If you have a judgment against you, you might be thinking that you should just pay the judgment and get it released. And it’s true, that’s one way to handle it. You could contact the judgment creditor and work out terms to pay the judgment. But that may not be a good idea.
Because they are pros when it comes to settling judgments, and you’re not. Here are just a few things you need to consider…
- How would you know for sure if they were telling you the correct balance?
- Do you owe interest and legal fees or not? If so, how much? And how do you know for sure?
- Is it possible to settle the judgment for a reduced amount? If so, how much? And how do you know if you’re getting a good deal?
- And then what happens after you pay them?
- The judgment is supposed to get “released,” but what, exactly, does that mean? And how–and when?–does that happen? How long does it normally take? How will you know when your judgment has been released? And if it doesn’t get released, what then?
This article from our San Antonio debt settlement attorney will go over these issues and other things you need to think about before you consider trying to settle your judgment on your own.
How do I find out who I need to pay?
Get a copy of your judgment from the court where it was entered. Once you get a copy of the judgment, you can call the law firm that handled the lawsuit and go from there. Maybe that law firm is still handing your account, or maybe it isn’t. The creditor might have “taken the account back” from the law firm. If the creditor has taken the account back, then you need to contact the creditor directly. In many cases, the creditor doesn’t even own the judgment any more, because they sold it to a third party “judgment buyer” company.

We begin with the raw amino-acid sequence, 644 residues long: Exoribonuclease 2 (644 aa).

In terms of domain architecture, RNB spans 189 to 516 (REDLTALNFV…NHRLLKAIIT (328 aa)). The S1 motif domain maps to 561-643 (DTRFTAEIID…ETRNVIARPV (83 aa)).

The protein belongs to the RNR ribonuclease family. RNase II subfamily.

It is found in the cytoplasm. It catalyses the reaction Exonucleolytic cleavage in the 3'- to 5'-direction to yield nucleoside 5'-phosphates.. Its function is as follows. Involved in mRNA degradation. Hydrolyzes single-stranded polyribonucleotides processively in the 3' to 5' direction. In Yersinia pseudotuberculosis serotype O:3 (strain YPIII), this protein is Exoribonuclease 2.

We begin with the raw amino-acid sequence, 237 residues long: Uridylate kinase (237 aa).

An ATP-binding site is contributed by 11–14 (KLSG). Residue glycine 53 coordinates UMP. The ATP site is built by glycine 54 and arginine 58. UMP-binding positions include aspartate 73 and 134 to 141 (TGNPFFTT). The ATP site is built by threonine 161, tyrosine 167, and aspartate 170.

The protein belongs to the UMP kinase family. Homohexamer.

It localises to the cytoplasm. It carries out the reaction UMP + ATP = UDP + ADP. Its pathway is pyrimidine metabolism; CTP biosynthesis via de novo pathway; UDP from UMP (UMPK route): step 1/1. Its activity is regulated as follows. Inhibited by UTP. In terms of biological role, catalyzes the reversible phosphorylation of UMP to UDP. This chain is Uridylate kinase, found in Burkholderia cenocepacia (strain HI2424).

Bottom line: you just need to keep calling around until you figure out who you need to pay.
Can’t I just look at my credit report to figure out who to pay?
No. All that will be on your credit report is the name of the creditor, the date of the judgment, and probably the judgment case number. Your credit report will not say who is collecting on the judgment now.
Once I figure out who to talk to, how do I find out how much I need to pay?
Once you have figured out who you need to talk to–what company owns the judgment, who is handling the account (in-house, collection agency, law firm, etc.)–you can call that person and ask them what the balance is, and they will tell you.
If I ask the creditor for the balance, how will I know that the balance they tell me is correct?